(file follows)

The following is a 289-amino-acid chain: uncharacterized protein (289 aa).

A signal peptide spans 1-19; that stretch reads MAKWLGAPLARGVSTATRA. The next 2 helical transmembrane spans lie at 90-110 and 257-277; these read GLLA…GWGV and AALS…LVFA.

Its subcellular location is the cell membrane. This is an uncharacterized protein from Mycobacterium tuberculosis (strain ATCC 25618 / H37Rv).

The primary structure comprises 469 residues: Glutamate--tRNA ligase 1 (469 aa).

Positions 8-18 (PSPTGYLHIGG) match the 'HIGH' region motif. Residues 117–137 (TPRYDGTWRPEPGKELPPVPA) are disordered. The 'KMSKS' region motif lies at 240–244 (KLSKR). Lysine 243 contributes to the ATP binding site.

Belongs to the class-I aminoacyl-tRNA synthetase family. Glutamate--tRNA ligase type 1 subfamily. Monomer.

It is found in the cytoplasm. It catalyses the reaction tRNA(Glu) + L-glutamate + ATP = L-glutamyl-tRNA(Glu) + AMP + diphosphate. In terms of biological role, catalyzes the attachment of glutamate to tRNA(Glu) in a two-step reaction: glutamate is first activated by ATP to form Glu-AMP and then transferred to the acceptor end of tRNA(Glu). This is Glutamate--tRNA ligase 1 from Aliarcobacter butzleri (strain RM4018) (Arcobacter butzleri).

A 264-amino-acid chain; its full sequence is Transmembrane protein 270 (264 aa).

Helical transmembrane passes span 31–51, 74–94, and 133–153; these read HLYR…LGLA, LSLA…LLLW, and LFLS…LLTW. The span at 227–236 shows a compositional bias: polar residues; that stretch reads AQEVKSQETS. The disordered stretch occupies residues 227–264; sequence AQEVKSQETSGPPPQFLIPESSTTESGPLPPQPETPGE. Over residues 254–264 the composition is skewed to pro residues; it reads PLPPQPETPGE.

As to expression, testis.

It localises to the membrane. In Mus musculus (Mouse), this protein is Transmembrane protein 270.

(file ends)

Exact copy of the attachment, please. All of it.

The following is a 289-amino-acid chain: uncharacterized protein (289 aa).

A signal peptide spans 1-19; that stretch reads MAKWLGAPLARGVSTATRA. The next 2 helical transmembrane spans lie at 90-110 and 257-277; these read GLLA…GWGV and AALS…LVFA.

Its subcellular location is the cell membrane. This is an uncharacterized protein from Mycobacterium tuberculosis (strain ATCC 25618 / H37Rv).

The primary structure comprises 469 residues: Glutamate--tRNA ligase 1 (469 aa).

Positions 8-18 (PSPTGYLHIGG) match the 'HIGH' region motif. Residues 117–137 (TPRYDGTWRPEPGKELPPVPA) are disordered. The 'KMSKS' region motif lies at 240–244 (KLSKR). Lysine 243 contributes to the ATP binding site.

Belongs to the class-I aminoacyl-tRNA synthetase family. Glutamate--tRNA ligase type 1 subfamily. Monomer.

It is found in the cytoplasm. It catalyses the reaction tRNA(Glu) + L-glutamate + ATP = L-glutamyl-tRNA(Glu) + AMP + diphosphate. In terms of biological role, catalyzes the attachment of glutamate to tRNA(Glu) in a two-step reaction: glutamate is first activated by ATP to form Glu-AMP and then transferred to the acceptor end of tRNA(Glu). This is Glutamate--tRNA ligase 1 from Aliarcobacter butzleri (strain RM4018) (Arcobacter butzleri).

A 264-amino-acid chain; its full sequence is Transmembrane protein 270 (264 aa).

Helical transmembrane passes span 31–51, 74–94, and 133–153; these read HLYR…LGLA, LSLA…LLLW, and LFLS…LLTW. The span at 227–236 shows a compositional bias: polar residues; that stretch reads AQEVKSQETS. The disordered stretch occupies residues 227–264; sequence AQEVKSQETSGPPPQFLIPESSTTESGPLPPQPETPGE. Over residues 254–264 the composition is skewed to pro residues; it reads PLPPQPETPGE.

As to expression, testis.

It localises to the membrane. In Mus musculus (Mouse), this protein is Transmembrane protein 270.